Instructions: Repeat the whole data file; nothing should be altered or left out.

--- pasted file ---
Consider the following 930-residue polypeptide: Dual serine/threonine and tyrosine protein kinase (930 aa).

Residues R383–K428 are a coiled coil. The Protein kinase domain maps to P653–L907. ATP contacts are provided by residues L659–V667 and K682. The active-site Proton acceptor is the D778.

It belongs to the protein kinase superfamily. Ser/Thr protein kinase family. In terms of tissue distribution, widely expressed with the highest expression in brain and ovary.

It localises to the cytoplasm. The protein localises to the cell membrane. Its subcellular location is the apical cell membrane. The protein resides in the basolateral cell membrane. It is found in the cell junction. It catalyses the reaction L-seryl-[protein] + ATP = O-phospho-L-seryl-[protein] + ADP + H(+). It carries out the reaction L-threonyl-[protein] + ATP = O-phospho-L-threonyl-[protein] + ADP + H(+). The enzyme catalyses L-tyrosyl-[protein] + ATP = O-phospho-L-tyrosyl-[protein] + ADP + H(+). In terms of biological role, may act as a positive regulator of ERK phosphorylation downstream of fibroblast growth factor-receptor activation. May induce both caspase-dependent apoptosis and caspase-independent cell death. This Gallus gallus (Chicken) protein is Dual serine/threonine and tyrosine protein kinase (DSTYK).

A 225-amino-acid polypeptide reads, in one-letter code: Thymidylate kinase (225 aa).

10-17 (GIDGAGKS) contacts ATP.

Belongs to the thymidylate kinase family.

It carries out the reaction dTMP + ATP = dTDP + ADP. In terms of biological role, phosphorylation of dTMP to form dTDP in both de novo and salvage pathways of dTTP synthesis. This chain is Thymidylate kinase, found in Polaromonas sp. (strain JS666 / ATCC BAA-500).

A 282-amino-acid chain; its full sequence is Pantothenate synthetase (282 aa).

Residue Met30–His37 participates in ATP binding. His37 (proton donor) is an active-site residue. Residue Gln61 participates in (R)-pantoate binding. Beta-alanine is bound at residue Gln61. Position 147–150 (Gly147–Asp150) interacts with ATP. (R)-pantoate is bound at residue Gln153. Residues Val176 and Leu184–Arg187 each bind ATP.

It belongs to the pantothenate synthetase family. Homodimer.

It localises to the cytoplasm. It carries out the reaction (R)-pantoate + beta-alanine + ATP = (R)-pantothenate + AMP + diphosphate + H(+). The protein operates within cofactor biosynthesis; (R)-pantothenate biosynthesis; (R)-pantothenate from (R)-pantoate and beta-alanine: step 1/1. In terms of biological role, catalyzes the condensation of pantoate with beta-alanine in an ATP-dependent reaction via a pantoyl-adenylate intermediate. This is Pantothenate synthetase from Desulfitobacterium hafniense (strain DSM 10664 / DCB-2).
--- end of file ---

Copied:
Consider the following 930-residue polypeptide: Dual serine/threonine and tyrosine protein kinase (930 aa).

Residues R383–K428 are a coiled coil. The Protein kinase domain maps to P653–L907. ATP contacts are provided by residues L659–V667 and K682. The active-site Proton acceptor is the D778.

It belongs to the protein kinase superfamily. Ser/Thr protein kinase family. In terms of tissue distribution, widely expressed with the highest expression in brain and ovary.

It localises to the cytoplasm. The protein localises to the cell membrane. Its subcellular location is the apical cell membrane. The protein resides in the basolateral cell membrane. It is found in the cell junction. It catalyses the reaction L-seryl-[protein] + ATP = O-phospho-L-seryl-[protein] + ADP + H(+). It carries out the reaction L-threonyl-[protein] + ATP = O-phospho-L-threonyl-[protein] + ADP + H(+). The enzyme catalyses L-tyrosyl-[protein] + ATP = O-phospho-L-tyrosyl-[protein] + ADP + H(+). In terms of biological role, may act as a positive regulator of ERK phosphorylation downstream of fibroblast growth factor-receptor activation. May induce both caspase-dependent apoptosis and caspase-independent cell death. This Gallus gallus (Chicken) protein is Dual serine/threonine and tyrosine protein kinase (DSTYK).

A 225-amino-acid polypeptide reads, in one-letter code: Thymidylate kinase (225 aa).

10-17 (GIDGAGKS) contacts ATP.

Belongs to the thymidylate kinase family.

It carries out the reaction dTMP + ATP = dTDP + ADP. In terms of biological role, phosphorylation of dTMP to form dTDP in both de novo and salvage pathways of dTTP synthesis. This chain is Thymidylate kinase, found in Polaromonas sp. (strain JS666 / ATCC BAA-500).

A 282-amino-acid chain; its full sequence is Pantothenate synthetase (282 aa).

Residue Met30–His37 participates in ATP binding. His37 (proton donor) is an active-site residue. Residue Gln61 participates in (R)-pantoate binding. Beta-alanine is bound at residue Gln61. Position 147–150 (Gly147–Asp150) interacts with ATP. (R)-pantoate is bound at residue Gln153. Residues Val176 and Leu184–Arg187 each bind ATP.

It belongs to the pantothenate synthetase family. Homodimer.

It localises to the cytoplasm. It carries out the reaction (R)-pantoate + beta-alanine + ATP = (R)-pantothenate + AMP + diphosphate + H(+). The protein operates within cofactor biosynthesis; (R)-pantothenate biosynthesis; (R)-pantothenate from (R)-pantoate and beta-alanine: step 1/1. In terms of biological role, catalyzes the condensation of pantoate with beta-alanine in an ATP-dependent reaction via a pantoyl-adenylate intermediate. This is Pantothenate synthetase from Desulfitobacterium hafniense (strain DSM 10664 / DCB-2).